Money Habits – Modalities and Sub-modalities

Habits allow us to focus on other things. Willpower is a limited resource, and when it runs out, you fall back on habits.

I’m hanging this script on all my workplaces – my desk with the devices, art table and the kitchen.

Yes, it is time to set New Year resolutions, and soon after, willpower will run out. You might as well create a framework for desired habits.

Don’t be obsessed with change and introducing something new. Anything that has served you well over weeks and years should continue.


Don’t you have one already? You invest to save taxes. You stash away a decent sum for your child’s future. And you were disciplined enough not to buy new footwear or bags in the last two years.

Are these acts in line with your financial goals, or driven by circumstances? They are useful by all means, but need to be more focussed on targets. And targets need to be defined better.


Modalities are a framework to hold your plan.

You are wise enough to know your short-term and long-term goals, and that you need a financial plan.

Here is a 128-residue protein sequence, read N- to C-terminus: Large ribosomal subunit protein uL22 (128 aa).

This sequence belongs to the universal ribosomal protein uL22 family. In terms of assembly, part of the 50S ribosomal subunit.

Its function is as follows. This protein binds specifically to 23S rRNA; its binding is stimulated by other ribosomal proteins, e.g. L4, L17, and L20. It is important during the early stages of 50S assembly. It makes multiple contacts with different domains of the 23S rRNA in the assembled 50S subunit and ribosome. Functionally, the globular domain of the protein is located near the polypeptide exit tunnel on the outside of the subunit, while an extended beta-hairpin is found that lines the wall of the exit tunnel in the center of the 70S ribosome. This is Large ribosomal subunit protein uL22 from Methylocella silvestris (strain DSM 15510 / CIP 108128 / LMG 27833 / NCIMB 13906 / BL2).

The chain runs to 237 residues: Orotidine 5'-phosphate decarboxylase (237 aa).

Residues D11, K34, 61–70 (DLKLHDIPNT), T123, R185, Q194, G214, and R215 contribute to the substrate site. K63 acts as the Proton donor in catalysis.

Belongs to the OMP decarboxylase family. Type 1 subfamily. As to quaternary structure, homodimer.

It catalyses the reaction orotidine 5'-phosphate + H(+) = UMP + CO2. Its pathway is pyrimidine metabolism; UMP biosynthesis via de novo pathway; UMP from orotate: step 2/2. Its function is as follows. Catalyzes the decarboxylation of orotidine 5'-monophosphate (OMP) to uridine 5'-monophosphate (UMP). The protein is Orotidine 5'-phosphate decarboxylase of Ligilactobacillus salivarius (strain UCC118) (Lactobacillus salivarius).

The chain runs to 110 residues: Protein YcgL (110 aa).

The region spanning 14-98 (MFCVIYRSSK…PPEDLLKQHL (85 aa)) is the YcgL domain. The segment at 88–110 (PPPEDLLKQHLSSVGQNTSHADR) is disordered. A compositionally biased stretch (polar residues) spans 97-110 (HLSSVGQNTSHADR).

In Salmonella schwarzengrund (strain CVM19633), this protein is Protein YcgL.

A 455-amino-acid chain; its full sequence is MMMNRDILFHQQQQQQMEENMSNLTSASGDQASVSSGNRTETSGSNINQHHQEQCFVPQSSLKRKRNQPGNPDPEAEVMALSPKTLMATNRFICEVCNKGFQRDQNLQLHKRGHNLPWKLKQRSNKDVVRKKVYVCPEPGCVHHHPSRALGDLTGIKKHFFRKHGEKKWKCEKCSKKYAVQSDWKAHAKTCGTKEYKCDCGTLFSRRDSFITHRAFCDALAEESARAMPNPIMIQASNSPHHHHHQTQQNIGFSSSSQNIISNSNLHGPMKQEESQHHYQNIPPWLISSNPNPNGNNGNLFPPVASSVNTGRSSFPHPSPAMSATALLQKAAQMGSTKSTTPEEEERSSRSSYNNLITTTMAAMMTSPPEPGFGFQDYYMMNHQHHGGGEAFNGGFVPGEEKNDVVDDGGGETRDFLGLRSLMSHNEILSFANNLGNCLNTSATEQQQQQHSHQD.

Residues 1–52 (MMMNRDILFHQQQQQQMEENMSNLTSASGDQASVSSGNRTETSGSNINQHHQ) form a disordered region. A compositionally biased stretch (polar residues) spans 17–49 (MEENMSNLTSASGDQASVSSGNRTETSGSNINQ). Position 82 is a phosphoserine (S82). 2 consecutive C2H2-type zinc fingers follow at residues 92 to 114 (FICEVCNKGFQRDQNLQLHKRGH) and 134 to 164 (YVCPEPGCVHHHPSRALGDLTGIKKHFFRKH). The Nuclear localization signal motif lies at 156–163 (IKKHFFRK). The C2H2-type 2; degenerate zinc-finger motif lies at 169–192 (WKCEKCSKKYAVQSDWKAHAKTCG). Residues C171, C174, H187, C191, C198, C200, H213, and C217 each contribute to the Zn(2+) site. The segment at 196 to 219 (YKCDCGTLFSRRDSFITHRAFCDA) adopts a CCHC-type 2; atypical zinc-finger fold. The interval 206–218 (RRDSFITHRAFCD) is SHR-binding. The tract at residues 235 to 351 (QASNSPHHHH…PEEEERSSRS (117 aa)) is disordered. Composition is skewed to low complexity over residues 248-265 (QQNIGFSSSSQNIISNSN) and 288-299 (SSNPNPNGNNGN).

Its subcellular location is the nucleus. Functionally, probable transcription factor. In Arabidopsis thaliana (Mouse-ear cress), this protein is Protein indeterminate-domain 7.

Do you know what and how much will you need, and what you need to do to reach there? Are your existing resources enough to fund a long-term venture, or do you need to ramp up the income front?

What are you doing to prevent leakages?


Sub-modalities are the small steps you take every day, every week to realize your dreams. Your goals and plans are not something that you will tackle in a meeting with a financial advisor someday. And that someday isn’t happening soon.

Procrastination is a symptom of hidden fears. A small step in a day gives you the confidence that you are on the way.

Are habits sub-conscious or unconscious? They can be planted in the subconscious with a conscious effort.

  1. Insurance for protection

Devote at least one hour a week on researching insurance plans. It doesn’t matter if you consider yourself well-covered.